If you - or someone you know - are having thoughts about suicide, call 1-800-273-TALK (8255). Calls are connected to a certified crisis center nearest the caller's location. Services are available 24 hours a day, seven days a week. If you - or someone you know - are having thoughts about suicide, call 1-800-273-TALK (8255). Calls are connected to a certified crisis center nearest the caller's location. Services are available 24 hours a day, seven days a week.
The Depression Forums - A Depression & Mental Health Social Community Support Group
Our mission is to create an atmosphere that is both supportive and informative in a caring, safe environment for our members to talk to their peers about depression, anxiety, mood disorders, medications, therapy and recovery.
Our vision is to advance the public awareness of mental health issues so as to eliminate the stigma that surrounds depression and mood disorders through education and advocacy, as well as striving to obtain quality medical care for mental health patients, as it is no different from any other medical illness.
"Our findings suggest that it may not be whether an animal is present in an individual's life that is most significant but rather the quality of that relationship," said the paper's author, Megan Mueller, Ph.D., a developmental psychologist and research assistant professor at the Cummings School of Veterinary Medicine at Tufts University, in a statement. “The young adults in the study who had strong attachment to pets reported feeling more connected to their communities and relationships.”
For the study, published in the journal Applied Developmental Science, more than 500 young adults (ages 18 to 26) were surveyed about their attitudes toward and interaction with animals, as well as their general characteristics (confidence, caring, depression, etc).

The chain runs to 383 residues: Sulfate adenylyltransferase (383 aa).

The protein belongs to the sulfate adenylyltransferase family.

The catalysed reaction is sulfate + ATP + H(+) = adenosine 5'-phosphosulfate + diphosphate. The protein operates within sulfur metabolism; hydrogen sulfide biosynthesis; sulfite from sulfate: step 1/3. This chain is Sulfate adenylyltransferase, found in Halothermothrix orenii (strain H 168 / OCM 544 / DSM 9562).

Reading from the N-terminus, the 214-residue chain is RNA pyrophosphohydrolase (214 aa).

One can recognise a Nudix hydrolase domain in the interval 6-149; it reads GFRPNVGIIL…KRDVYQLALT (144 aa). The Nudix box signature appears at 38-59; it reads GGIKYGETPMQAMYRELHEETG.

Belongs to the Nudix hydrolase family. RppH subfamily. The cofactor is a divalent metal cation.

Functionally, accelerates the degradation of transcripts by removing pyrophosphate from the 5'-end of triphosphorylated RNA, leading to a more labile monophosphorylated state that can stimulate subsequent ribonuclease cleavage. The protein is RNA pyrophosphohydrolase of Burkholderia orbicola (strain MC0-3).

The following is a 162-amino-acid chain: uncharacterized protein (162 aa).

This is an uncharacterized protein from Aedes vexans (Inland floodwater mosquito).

Though related, self-acceptance is not the same as self-esteem. Whereas self-esteem refers specifically to how valuable, or worthwhile, we see ourselves, self-acceptance alludes to a far more global affirmation of self. When we're self-accepting, we're able to embrace all facets of ourselves--not just the positive, more "esteem-able" parts. As such, self-acceptance is unconditional, free of any qualification. We can recognize our weaknesses, limitations, and foibles, but this awareness in no way interferes with our ability to fully accept ourselves.
I regularly tell my therapy clients that if they genuinely want to improve their self-esteem, they need to explore what parts of themselves they're not yet able to accept. For, ultimately, liking ourselves more (or getting on better terms with ourselves) has mostly to do with self-acceptance. And it's only when we stop judging ourselves that we can secure a more positive sense of who we are. Which is why I believe self-esteem rises naturally as soon as we cease being so hard on ourselves. And it's precisely because self-acceptance involves far more than self-esteem that I see it as crucial to our happiness and state of well-being.
The beginning of the year is a bummer for many — the combination of dark days, no more holidays to look forward to and never-ending bad weather make this time of year ripe for Seasonal Affected Disorder, or clinical depression with a seasonal onset.